You're not justified in shifting the terms over. You can't arbitrarily add 0-values to an infinite sum. And if you think about it conceptually you cannot move a line that extends to infinity, you would be stretching/compressing it.

Also to compare the functions S and S' vertically by adding 0 at the beginning of S', then you would need to add 0 at the end of S. This is obviously not possible.

Thanks for your comments, I agree completely


In order to find the sum of this series, first of all, the sequence of the partial sums must converge. However, the sequence of partial sums does not converge. Rather, it oscillates between 0 and 1.
Thus, insofar as the sequence does not converge there is no reason to talk about a unique sum of the series. In this case we can prove anything we want: 1, 1/2...

I saw a demonstration of this sum recently. It went like this:
the periods indicating a continuation to infinity, it is assumed that:

Then again, the alternating harmonic series converges to ln2 but by rearranging the terms in the equation, it also converges to (ln2)/2 and (ln2)/4 and so forth. The problem in your reasoning is that you take a partial sum as reference. I know that it's counter-intuitive just like 0.00000...1= 0 but the reason it gives that result is only because the sum is infinite. The moment it becomes finite, these results all go wrong.

So isn't this series basically sigma of n for which n starts from 1 and ends at infinity? In this case, in my opinion, as every terms in this series is positive, this series can immediately be included in the 'comparison tests for convergence and divergence'. French mathematician Nicole Oresme has proved the divergence of the harmonic series 1/n by proving the divergence of a series which has lesser terms than that of the harmonic series. If, as what the numberphile people are saying, 1+2+3+4+... forever does equals to -1/12 doesn't this make the whole concept of comparison test flawed? Even if the Grandi's series which is 1-1+1-1+1-1... does actually equals to a half, the answer 1+2+3+4+.. forever does not make sense as it makes previous proofs and statements made in infinite series incorrect.

Also, i don't understand what the average partial sums are for. Why is there the need to average the partial sums? The average of the partial sums may converge towards a half but that doesn't mean anything that the 'non-average' (as in real) series converge towards a half...

One of the guys in the vid says there's a proof for Z (the Grandi series) = 1/2. I'll leave that to the more advanced, but to me that makes sense intuitively. In the absence of a graph for now, imagine a horizontal wavy line ascending with every +1 to a peak at 1 on the y axis and descending with -1 again to 0. Repeat, say with six 1's, so for three cycles. Now draw another horizontal straight line skimming along from peak to peak, and clearly you will have a figure falling into two equal halves above and below the wavy line. Each of these two halves will also equal the halves created by yet another horizontal straight line drawn from .5 on the y axis.

Now for the smart bit. Do an Oresme on the series, rearrange the +1's and the -1's into different, though still zero sum cycles: +1+1+1-1-1-1. This time the amplitude will rise to 3 and the horizontal through the mid points will be at 1.5, so the sum of the series will be 3/2.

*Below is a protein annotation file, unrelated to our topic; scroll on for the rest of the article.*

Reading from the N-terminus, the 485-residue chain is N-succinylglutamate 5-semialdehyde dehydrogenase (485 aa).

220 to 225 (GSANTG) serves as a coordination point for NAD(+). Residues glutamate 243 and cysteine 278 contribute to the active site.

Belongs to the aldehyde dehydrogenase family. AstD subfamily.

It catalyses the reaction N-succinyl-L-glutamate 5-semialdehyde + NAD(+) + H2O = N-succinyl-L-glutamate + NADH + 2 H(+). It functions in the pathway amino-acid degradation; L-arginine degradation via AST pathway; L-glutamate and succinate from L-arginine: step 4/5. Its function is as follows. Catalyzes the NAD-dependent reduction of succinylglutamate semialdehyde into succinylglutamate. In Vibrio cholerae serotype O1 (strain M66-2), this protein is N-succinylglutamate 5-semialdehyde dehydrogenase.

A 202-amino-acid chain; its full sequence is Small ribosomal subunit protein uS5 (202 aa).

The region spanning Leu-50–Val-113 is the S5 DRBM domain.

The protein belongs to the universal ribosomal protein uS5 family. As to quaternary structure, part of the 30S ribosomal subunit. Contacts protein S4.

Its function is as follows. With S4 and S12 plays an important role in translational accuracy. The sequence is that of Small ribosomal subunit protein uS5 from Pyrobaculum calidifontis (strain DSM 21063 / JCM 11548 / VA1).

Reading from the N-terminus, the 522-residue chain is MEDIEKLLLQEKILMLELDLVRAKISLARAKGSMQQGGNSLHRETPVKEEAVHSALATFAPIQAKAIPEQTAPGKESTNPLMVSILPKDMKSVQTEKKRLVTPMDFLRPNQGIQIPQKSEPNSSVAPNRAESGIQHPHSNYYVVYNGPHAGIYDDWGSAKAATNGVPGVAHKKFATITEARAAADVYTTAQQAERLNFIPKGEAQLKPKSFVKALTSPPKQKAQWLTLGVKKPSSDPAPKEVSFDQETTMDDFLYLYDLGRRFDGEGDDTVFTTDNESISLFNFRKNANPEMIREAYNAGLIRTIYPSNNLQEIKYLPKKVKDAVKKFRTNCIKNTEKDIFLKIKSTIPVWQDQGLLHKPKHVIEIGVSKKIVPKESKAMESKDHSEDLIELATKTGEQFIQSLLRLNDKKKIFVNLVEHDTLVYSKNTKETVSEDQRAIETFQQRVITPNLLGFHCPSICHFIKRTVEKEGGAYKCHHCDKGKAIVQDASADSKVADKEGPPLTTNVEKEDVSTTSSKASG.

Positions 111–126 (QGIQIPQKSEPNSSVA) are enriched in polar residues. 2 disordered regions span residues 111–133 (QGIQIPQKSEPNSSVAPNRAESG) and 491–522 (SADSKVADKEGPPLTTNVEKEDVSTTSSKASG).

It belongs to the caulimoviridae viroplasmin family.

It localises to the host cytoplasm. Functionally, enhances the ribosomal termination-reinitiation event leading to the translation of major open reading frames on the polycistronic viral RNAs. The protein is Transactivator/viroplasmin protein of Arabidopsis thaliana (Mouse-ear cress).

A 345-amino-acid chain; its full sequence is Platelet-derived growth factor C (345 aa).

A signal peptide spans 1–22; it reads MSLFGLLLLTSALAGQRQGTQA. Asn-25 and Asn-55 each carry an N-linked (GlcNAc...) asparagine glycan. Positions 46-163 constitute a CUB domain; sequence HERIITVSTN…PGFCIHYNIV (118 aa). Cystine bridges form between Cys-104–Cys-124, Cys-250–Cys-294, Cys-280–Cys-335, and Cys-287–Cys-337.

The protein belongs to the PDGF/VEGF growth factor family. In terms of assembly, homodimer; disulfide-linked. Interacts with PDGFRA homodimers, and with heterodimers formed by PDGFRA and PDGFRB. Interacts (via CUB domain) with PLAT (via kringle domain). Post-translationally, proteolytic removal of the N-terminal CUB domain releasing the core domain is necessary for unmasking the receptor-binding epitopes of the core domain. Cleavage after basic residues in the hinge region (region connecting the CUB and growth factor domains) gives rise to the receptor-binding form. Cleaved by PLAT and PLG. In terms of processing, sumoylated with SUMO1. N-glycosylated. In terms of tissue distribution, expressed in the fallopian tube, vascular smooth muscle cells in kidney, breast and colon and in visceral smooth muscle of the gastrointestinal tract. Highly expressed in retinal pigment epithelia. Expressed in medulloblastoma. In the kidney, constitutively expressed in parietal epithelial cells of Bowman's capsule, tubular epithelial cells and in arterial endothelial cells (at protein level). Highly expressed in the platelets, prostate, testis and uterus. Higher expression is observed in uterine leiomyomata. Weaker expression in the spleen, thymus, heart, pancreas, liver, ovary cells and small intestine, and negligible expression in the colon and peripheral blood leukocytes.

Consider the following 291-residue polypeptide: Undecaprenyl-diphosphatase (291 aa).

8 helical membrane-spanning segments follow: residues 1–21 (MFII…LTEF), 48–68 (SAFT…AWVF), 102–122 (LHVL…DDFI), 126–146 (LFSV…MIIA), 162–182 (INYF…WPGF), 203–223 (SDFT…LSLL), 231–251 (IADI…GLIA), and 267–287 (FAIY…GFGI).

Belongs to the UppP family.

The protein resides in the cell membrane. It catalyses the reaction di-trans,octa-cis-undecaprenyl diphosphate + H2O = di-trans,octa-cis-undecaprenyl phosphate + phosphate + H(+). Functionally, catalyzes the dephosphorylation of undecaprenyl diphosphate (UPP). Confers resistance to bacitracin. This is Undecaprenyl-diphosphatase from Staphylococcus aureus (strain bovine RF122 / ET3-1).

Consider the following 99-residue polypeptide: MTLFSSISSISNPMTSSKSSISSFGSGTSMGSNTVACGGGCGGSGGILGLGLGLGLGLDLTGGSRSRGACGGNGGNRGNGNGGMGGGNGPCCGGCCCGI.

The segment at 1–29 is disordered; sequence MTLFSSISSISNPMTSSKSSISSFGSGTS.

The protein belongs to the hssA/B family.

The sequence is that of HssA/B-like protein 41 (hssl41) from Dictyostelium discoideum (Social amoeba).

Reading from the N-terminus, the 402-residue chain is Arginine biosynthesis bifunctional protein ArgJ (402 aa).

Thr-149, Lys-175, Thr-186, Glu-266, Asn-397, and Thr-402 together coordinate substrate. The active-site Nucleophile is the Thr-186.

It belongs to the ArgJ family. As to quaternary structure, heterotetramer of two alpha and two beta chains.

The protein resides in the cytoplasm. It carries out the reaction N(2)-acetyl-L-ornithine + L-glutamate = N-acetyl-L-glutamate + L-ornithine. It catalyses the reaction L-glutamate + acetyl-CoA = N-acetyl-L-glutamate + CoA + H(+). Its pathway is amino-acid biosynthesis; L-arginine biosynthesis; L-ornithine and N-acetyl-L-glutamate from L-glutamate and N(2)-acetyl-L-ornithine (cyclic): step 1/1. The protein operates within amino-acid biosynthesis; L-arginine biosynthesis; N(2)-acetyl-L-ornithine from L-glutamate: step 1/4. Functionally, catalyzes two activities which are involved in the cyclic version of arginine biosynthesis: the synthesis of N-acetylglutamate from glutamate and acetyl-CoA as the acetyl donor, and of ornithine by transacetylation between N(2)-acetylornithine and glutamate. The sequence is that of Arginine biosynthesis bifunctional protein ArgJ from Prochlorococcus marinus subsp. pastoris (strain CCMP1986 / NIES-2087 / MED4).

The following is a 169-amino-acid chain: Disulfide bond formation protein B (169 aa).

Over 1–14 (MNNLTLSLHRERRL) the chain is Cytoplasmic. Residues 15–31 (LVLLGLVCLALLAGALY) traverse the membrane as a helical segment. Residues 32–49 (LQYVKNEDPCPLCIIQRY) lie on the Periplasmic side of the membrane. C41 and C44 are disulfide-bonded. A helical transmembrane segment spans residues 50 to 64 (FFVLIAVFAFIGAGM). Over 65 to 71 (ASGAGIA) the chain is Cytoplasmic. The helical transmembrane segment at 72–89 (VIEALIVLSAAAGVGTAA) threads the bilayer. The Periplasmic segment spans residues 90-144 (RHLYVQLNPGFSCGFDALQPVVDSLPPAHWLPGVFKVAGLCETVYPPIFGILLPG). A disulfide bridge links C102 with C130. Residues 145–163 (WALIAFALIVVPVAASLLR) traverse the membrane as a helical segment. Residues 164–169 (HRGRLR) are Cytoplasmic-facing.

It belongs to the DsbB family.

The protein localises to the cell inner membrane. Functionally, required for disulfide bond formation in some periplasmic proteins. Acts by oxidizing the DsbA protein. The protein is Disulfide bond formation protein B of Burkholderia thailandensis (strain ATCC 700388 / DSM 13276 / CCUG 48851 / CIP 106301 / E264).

This hocus pocus, if you want to call it that, also has an echo in nature. I've just been learning about Cepheid variable stars, and the close direct relationship between luminosity and the period over which luminosity varies from minimum to maximum and back. Luminosity, energy emitted per unit of time, could be represented by the area under the wavy line maybe. How the values 1/2 and 3/2 would relate to the natural parameters of luminosity and period I don't know, but any comments gratefully received.

Averaging the partial sums is the simplest case of what's known as Cesàro sums. Here's why that technique is attractive: If the original series converges to a particular value, so does its Cesàro sum; if the original series diverges, so does its Cesàro sum. For series that are neither convergent nor divergent, such as the Grandi series, sometimes the Cesàro sum produces a definite finite value. Some people (not I!) therefore think that the Cesàro sum can be used in place of the standard sum.

The guys in the video mention that they know the answer must be -1/12 because that result allows them to make other accurate calculations regarding string theory. Well, are there any exmaples that show it the answer can or cannot be -1/12?

With my little knowledge on maths I think you made a mistake.I was actually bugged about infinity sums for a while but I slowly start to understand them thankst your maths.You said Z+Z=1-1+1-1...1-1+1-1 which equals to Z.Well there's a problem in your maths!You seem to think that Z is actually ending and another Z begins!The Z function never ends and that's why you can't add something on the end of an infinite function!That's why I think (with my basic math knowledge) you shouldn't add a Z function to the end of another Z function!Because you don't know if the Z function will end with a 1 or a -1!The best approach of how much Z+Z is this:

Thank for a great night read :)

Z = 1 - 1 + 1 - 1 + 1.....
Z' =0 +1 - 1 +1 - 1.....

Z+Z' => All but the 1st term cancel out, leaving just 1.
2Z = 1.
Z = 0.5

Or another way:

Z = 1 - 1 + 1 - 1 + 1.....
Z = 1 - 1 + 1 - 1 + 1.....

2Z = 2 - 2 + 2 - 2 + 2.....
So, 2Z is either 2 or 0; average 1.
2Z = 1.
Z = 0.5